How did the bankruptcy of AeroSvit affect the market? Was the Wizz Air Ukraine airline company able to take advantage of the new opportunities?

When a major player leaves a market, the balance of power in it changes. In January, we were asking what would happen next, what steps the government would take, and what the players on the market would do. Of course, the bankruptcy of AeroSvit also affected us. We saw a large number of routes that were not being served, and we expressed our willingness to operate on these routes. Some of them have been allocated to Wizz Air Ukraine and other carriers over the past five or six months. Therefore, I see some redistribution of the market but at the same time, we are seeing some negative things: the most attractive routes on which only one major Ukrainian airline company operated has gone to another major company. Before the departure of AeroSvit, we had a monopoly of two aviation groups, now we have the monopoly of one. However, despite this, we must give credit to the aviation authorities, who nevertheless allocated these routes not only to the abovementioned company, but also to other carriers. I still expect Wizz Air Ukraine and the other players to receive more lines from the former network of AeroSvit.

Wizz Air Ukraine filed about 20 applications for routes with the aviation authorities. Which of them were approved?

After the events of January, we applied for 18 routes. Out of these, we gained the right to fly from Kiev to Moscow, St. Petersburg, Vilnius, Dubai, and Thessaloniki. There are also flights from Lviv and Donetsk. We are also seeking a number of destinations, and we are hoping to get them soon. In the portfolio of AeroSvit, 10-14 lines still need to be filled.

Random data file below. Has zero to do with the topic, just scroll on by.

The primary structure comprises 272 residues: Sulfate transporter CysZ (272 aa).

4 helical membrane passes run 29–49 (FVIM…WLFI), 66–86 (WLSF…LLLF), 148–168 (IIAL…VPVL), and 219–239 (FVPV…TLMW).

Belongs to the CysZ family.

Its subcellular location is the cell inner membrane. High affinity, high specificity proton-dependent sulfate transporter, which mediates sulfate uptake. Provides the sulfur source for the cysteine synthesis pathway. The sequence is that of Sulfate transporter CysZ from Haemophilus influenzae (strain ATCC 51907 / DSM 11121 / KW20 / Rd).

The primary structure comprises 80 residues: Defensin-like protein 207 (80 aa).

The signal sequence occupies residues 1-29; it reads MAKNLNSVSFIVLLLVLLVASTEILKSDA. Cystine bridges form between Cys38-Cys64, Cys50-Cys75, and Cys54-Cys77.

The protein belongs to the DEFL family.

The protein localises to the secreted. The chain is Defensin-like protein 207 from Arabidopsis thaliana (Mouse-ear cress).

When will flights to Thessaloniki begin?

It depends on when we will have enough flights to fill a fourth airplane. We currently have three aircraft that are based at the Zhulyany airport, and we planned to start operating the fourth Airbus 320 on the new routes in October. However, we will not be able to fill it because we have not received all the necessary allocations. Therefore, we are still waiting for the decisions of the aviation authorities on a number of applications, and we will be able to speak about launching flights to new destinations and additional capacity after that. It is impossible to state a specific date now, especially considering the fact that when an airline company is launching a new flight it requires at least four - and preferably six - months to start sales and fill airplane cabins.

At what stage is the process of coordination of the launch of operations on the Kiev-Moscow route with Rosaviatsiya?

Under Russian law, it is necessary to submit a large number of documents, which we have done. We are now waiting for a response from the Russian aviation authorities. Each country has its own legal characteristics, but it should not be forgotten that the Russian market is on the verge of major changes: a large number of foreign carriers are seeking to enter the market and the authorities need to respond somehow. It is always difficult to change old rules that have applied for many years and protect only the interests of certain airline companies. There are difficulties in Ukraine and Russia, and these difficulties existed in Central and Eastern Europe before their accession to the European Union.